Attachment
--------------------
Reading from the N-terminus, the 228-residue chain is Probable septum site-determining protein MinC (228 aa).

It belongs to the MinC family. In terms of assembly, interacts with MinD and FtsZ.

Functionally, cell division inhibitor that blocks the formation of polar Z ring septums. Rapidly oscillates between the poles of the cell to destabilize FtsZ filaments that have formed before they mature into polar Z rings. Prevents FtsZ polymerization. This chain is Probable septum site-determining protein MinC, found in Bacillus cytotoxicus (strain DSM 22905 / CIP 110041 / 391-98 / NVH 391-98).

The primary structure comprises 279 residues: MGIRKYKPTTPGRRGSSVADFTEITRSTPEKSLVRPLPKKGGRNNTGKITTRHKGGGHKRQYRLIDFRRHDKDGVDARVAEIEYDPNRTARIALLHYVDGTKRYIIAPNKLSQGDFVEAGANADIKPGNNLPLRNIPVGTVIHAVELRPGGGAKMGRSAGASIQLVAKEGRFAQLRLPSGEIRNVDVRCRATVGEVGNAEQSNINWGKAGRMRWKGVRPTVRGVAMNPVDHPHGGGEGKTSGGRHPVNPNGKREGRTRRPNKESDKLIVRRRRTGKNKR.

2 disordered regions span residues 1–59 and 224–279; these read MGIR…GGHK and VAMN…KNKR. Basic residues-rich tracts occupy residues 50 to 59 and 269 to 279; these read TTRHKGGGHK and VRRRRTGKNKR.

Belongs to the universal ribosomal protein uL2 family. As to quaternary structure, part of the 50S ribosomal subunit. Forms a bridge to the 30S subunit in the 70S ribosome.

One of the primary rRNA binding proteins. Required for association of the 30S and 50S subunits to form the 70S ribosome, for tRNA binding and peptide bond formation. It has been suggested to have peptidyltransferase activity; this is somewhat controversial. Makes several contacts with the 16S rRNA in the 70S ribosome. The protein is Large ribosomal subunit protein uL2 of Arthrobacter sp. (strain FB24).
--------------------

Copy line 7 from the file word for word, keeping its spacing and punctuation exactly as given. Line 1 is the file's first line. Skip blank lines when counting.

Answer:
One of the primary rRNA binding proteins. Required for association of the 30S and 50S subunits to form the 70S ribosome, for tRNA binding and peptide bond formation. It has been suggested to have peptidyltransferase activity; this is somewhat controversial. Makes several contacts with the 16S rRNA in the 70S ribosome. The protein is Large ribosomal subunit protein uL2 of Arthrobacter sp. (strain FB24).